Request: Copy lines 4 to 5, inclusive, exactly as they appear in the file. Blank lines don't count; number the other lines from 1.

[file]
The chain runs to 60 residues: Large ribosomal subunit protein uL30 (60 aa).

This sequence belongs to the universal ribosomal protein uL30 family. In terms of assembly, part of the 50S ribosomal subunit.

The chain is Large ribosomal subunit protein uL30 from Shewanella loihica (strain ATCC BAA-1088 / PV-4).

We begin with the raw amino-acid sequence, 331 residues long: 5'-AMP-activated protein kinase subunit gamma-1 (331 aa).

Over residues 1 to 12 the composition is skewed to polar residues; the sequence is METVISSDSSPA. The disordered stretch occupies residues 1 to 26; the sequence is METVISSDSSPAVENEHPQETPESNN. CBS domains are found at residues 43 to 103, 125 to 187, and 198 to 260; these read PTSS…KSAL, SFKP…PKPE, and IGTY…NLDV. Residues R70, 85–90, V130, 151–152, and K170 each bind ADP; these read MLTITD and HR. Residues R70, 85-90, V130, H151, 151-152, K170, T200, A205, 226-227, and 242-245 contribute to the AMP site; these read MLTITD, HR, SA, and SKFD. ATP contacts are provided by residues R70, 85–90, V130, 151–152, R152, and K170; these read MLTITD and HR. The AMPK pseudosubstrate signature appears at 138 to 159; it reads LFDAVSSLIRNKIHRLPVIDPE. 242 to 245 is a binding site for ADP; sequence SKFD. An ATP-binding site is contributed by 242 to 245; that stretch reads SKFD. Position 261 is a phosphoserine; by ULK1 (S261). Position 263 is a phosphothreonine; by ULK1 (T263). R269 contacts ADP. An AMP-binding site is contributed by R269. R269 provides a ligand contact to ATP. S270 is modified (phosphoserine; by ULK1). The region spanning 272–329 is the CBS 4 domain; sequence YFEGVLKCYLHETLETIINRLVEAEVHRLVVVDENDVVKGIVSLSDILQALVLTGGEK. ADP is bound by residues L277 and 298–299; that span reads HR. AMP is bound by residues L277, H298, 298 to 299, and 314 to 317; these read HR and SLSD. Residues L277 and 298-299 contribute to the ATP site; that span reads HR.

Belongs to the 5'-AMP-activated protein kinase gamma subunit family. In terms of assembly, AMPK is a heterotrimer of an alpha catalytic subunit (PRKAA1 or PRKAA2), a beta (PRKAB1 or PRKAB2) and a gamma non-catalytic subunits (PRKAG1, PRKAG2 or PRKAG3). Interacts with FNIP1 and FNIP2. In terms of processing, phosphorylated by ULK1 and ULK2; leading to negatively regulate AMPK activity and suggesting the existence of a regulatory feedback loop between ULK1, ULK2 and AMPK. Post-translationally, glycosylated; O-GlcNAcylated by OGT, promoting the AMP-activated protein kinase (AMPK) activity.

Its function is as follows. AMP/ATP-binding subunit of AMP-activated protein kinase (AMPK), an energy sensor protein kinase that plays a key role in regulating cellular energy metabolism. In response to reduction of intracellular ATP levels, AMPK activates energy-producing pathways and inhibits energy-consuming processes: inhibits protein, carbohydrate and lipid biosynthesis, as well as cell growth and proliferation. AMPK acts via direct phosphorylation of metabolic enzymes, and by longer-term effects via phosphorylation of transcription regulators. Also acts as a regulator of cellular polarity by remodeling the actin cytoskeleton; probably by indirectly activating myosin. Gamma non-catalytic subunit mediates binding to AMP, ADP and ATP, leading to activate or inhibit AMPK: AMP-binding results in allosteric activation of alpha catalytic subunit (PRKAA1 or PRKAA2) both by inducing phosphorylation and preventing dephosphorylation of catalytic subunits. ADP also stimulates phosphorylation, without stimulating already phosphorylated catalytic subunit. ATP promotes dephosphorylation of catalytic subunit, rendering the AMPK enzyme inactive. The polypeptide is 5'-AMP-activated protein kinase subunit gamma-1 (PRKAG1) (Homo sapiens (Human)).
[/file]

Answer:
We begin with the raw amino-acid sequence, 331 residues long: 5'-AMP-activated protein kinase subunit gamma-1 (331 aa).

Over residues 1 to 12 the composition is skewed to polar residues; the sequence is METVISSDSSPA. The disordered stretch occupies residues 1 to 26; the sequence is METVISSDSSPAVENEHPQETPESNN. CBS domains are found at residues 43 to 103, 125 to 187, and 198 to 260; these read PTSS…KSAL, SFKP…PKPE, and IGTY…NLDV. Residues R70, 85–90, V130, 151–152, and K170 each bind ADP; these read MLTITD and HR. Residues R70, 85-90, V130, H151, 151-152, K170, T200, A205, 226-227, and 242-245 contribute to the AMP site; these read MLTITD, HR, SA, and SKFD. ATP contacts are provided by residues R70, 85–90, V130, 151–152, R152, and K170; these read MLTITD and HR. The AMPK pseudosubstrate signature appears at 138 to 159; it reads LFDAVSSLIRNKIHRLPVIDPE. 242 to 245 is a binding site for ADP; sequence SKFD. An ATP-binding site is contributed by 242 to 245; that stretch reads SKFD. Position 261 is a phosphoserine; by ULK1 (S261). Position 263 is a phosphothreonine; by ULK1 (T263). R269 contacts ADP. An AMP-binding site is contributed by R269. R269 provides a ligand contact to ATP. S270 is modified (phosphoserine; by ULK1). The region spanning 272–329 is the CBS 4 domain; sequence YFEGVLKCYLHETLETIINRLVEAEVHRLVVVDENDVVKGIVSLSDILQALVLTGGEK. ADP is bound by residues L277 and 298–299; that span reads HR. AMP is bound by residues L277, H298, 298 to 299, and 314 to 317; these read HR and SLSD. Residues L277 and 298-299 contribute to the ATP site; that span reads HR.